Stories About Math: Seth Cottrell

On August 1st, the Fields Medal, often described as the Nobel Prize of mathematics, was awarded at the International Congress of Mathematicians in Rio de Janeiro. This ceremony takes place every four years and we’re recognizing this prestigious award with a month of math stories on Before the Abstract. Stay tuned every week for a new true, personal story from mathematicians themselves!

This week, Seth Cottrell shares a story the time he opened an “Ask a Mathematician” booth at Burning Man.

Listen on iTunes.

This is the second episode in our Math series, from our show earlier this year at the Joint Mathematics Meetings in collaboration with The Story Collider. Stay tuned for new stories, airing every Thursday:

8/9: Ken Ono
8/16: Seth  Cottrell
8/23: Moon Duchin
8/30: Daniele Struppa
9/6: Piper Harron

Stories about Math: Ken Ono

On August 1st, the Fields Medal, often described as the Nobel Prize of mathematics, was awarded at the International Congress of Mathematicians in Rio de Janeiro. This ceremony takes place every four years and we’re recognizing this prestigious award with a month of math stories on Before the Abstract. Stay tuned every week for a new true, personal story from mathematicians themselves!

This week, Ken Ono tells a story about his Eureka moment while working on one of Ramanujan’s unpublished manuscripts.

Listen on iTunes.

 

This is the first episode in our Math series, from our show earlier this year at the Joint Mathematics Meetings in collaboration with The Story Collider. Stay tuned for new stories, airing every Thursday:

8/9: Ken Ono

8/16: Seth  Cottrell

8/23: Moon Duchin

8/30: Daniele Struppa

9/6: Piper Harron

 

 

Celebrating International Women in Engineering Day

June 23, 2018 is International Women in Engineering Day. In honor of this day, we asked Jill Tietjen, editor of the Women in Engineering and Science series to share her personal experience as one of the first women in her engineering program at the University of Virginia. Find out why she says having brothers helped her make it through engineering school and read her advice for women in STEM today.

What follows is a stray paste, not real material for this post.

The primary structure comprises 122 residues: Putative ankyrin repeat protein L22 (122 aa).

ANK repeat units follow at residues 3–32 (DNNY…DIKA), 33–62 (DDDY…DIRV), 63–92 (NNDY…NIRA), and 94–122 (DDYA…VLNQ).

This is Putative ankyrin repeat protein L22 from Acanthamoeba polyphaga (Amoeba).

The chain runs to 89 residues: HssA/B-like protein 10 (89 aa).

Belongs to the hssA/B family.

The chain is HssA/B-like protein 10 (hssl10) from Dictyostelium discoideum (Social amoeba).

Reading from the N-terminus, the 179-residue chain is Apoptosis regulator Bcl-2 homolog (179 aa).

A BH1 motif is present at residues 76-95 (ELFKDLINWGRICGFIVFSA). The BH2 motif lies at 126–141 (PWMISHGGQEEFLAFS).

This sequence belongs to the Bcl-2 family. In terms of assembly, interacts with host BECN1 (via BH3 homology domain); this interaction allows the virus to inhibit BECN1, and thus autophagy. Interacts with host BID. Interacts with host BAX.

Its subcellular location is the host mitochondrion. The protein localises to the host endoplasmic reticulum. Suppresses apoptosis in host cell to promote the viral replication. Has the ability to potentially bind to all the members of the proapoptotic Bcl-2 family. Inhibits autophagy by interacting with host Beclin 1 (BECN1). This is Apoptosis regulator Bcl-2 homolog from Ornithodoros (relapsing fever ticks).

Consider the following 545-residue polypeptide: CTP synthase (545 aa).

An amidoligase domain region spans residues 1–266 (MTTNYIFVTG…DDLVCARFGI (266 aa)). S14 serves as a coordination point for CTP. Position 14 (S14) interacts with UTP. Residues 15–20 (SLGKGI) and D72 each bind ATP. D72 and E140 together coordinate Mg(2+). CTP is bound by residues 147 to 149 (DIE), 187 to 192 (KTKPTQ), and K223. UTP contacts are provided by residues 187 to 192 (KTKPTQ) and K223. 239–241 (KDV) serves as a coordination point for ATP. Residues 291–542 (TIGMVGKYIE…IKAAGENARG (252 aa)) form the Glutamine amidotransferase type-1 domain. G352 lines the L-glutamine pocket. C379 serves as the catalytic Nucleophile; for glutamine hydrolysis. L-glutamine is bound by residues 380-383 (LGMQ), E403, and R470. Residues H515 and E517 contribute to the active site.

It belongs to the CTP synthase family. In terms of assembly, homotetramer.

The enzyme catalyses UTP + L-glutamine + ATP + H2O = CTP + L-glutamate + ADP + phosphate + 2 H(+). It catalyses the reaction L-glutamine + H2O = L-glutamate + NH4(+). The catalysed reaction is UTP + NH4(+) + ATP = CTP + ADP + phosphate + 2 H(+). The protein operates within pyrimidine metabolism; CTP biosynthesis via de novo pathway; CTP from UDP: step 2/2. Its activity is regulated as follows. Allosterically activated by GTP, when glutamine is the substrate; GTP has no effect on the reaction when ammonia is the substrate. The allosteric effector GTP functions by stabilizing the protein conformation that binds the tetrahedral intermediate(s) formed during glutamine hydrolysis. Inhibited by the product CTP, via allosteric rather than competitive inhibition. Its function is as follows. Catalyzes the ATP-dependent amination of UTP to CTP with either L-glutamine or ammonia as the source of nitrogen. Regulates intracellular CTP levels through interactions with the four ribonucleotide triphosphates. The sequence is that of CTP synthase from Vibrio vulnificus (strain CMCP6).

Can you describe an experience you had as a female engineer student that would surprise women in the field today?

Being in the third class of women that had ever attended the engineering school at the University of Virginia, my professors had never had women students and didn’t know how to deal with them.  In addition, we were still using slide rules (calculators weren’t yet affordable for students).  I went to see my thermodynamics professor during office hours.  The first thing he said to me was “Miss Stein (my maiden name), you used too many significant digits in your answers to the problems.”  The second thing he said to me was, “You are the top man in the class, so to speak.”

What is your advice for women building their careers in STEM fields today?

Find work and jobs that you do that align with who you are as a person – your interests and your values.  Never stop learning.  Get additional formal education that is appropriate for your career path – whether that be technical or business or whatever.  Learn how to navigate the politics – doing hard work and doing your job well is not enough to get ahead.

Watch the full video & read other stories by women engineers at Springer.com.